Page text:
There is a desert, and in the midst of that desolation stand ambitious men.
Long ago, Nimrod – a mighty warrior and king of the desert – desired a place as a god. He said to his people, “Come, let us make a name for ourselves, and let us build a tower with its top in the heavens lest we be dispersed and forgotten.” So they began construction on a spire that would prick the heavens.
Then the LORD descended in radiant theophany and twisted their tongues in His displeasure. Men who had once been allies were torn apart by the confusion of their languages and dispersed throughout the wasteland. Thus the place was called Babel, and its ruins still lie on the plains of Shinar, populated only by the owls and hyenas.
Nimrod’s nation was scattered, but his vision lingered on, gnawing at the imaginations of generation after generation. Constantly his children roam, splintering according to language and culture, coalescing, and then fracturing again. They build ceaselessly but leave behind only a trail of crumbling monoliths beneath the cold light of the moon.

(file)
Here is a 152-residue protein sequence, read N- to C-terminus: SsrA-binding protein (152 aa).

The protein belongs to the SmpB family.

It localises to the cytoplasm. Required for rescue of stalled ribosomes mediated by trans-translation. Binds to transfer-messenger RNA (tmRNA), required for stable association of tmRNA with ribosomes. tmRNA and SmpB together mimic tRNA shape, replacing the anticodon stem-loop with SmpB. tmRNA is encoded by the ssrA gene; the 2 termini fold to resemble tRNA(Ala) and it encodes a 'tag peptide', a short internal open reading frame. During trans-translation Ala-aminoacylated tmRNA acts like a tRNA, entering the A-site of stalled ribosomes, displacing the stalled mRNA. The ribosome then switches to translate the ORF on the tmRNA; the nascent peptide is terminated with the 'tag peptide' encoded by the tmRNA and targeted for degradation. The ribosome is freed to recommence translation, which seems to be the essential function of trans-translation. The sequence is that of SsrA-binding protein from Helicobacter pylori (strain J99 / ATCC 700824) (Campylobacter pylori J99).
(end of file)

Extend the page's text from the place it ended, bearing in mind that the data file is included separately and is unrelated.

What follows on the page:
After a time, the LORD sent his Son to pave the Way through the desert to the holy city of Zion. He adopted countless descendants of Nimrod and gave them a mighty gift. The very Spirit that had first confused language would now give men one voice and the Word to speak.
Nimrod’s offspring still apply all of their might to building towers of steel and glass. But the children of the Lord live in the sand, making their slow pilgrimage along the Way and singing of Zion. Their chorus is the unified voice of the faithful proclaiming:
No eye has seen and no mind has conceived the full glory of Zion, but in everything are signs and signifiers.
I wrote the above narrative in place of an artist’s statement for the body of work on display tonight. You can find images of the artwork on my website.